People's lives these days are so fast paced that multitasking has become the need of the hour. That explains why podcasts have suddenly become so popular; they allow people to get information or entertainment while they're in the middle of commuting, working out, cooking, or something else. Podcasts are easier to create than YouTube videos and can be shared just as easily on iTunes. Just select a topic that you're well-informed or passionate about, and start a podcast around it, it's that simple.
Real estate crowdsourcing allows you to surgically invest as little as $5,000 into a residential or commercial real estate project for potentially 8 – 15% annual returns based off historical data. Such returns are much better than the average private equity, CD, bond market, P2P lending, and dividend investing returns. With P2P lending, borrowers can sometimes default and leave you with nothing. At least with real estate crowdsource investing, there’s a physical asset that’s backing your investment.
It’s obvious that stocks outperform real estate in terms of capital gains, but I would like to see S&P compare to Real Estate in SF, Manhattan, LA. Our house in NC was $80,000 20 years ago. It’s only $150,000 now. Same house in Santa Monica went from $200,000 to $1.8 million. People who happen to bought real estate in major metropolitan would have a natural positive association with real estate investment.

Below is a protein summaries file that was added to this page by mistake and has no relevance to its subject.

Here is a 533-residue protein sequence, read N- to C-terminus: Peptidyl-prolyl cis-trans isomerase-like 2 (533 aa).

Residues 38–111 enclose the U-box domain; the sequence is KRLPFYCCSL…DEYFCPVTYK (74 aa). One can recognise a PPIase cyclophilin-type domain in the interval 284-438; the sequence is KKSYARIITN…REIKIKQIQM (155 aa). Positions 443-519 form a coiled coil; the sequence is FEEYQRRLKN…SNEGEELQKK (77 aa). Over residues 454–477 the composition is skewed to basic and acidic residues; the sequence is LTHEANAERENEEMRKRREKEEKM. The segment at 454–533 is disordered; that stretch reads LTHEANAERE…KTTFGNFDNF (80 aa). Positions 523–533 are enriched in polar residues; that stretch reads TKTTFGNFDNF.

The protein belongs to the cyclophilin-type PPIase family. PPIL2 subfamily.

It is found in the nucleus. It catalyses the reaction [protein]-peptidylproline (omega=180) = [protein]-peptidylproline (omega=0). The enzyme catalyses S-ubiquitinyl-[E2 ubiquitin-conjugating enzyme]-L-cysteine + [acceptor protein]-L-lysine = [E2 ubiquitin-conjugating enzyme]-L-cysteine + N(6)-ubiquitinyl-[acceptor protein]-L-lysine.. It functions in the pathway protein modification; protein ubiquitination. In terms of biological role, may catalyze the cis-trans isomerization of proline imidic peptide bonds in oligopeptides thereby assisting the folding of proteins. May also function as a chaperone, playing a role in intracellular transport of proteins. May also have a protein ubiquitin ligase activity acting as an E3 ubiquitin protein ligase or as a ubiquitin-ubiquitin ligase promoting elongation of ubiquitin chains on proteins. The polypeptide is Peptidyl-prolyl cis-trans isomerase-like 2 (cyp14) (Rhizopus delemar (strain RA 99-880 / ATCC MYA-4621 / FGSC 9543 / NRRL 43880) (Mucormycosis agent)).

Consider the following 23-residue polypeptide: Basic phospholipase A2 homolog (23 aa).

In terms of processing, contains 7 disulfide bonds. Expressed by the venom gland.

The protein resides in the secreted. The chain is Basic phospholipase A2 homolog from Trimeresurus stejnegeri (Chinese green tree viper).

Obviously, these are much higher than you’re going to get with most other investments. What’s more is that you can choose a plan that matches your investment strategy, whether your goal is Supplemental Income, Balanced Investing, or Long-term Growth. You can also look at different real estate projects and choose for yourself which ones to invest in.

P.S. I also fail to understand your fascination with real estate. Granted we’ve had some impressive spikes along the way, especially with once in a life time bubble we just went through. But over the long term (see Case Shiller real estate chart for last 100 years ) real estate tends to just track inflation. Why would you sacrifice stock market returns for a vehicle that historically hasn’t shown a real return?


Add Leverage (Mortgage) and you greatly increase the ROI especially from the perspective of using Rents (other peoples money) to pay down the mortgage and increase your equity in the property over time. At this point then yes price appreciation is secondary bonus and we have an arguement of how and why Real Estate can be better than Growth Stocks in some scenarios and for some investors.
Retirees are paying a high price as the world stimulates its way out of the GFC (Great Recession).  After a 30-year bull market to the lowest interest rates the world has ever seen, bonds have become highly priced and now don’t generate enough to meet income needs.  Just 5 years ago the average income from $100,000 invested in a 10 year Australian Government Bond (10yrs) was $5,600 p.a.  – now it’s less than half at $2,600 p.a.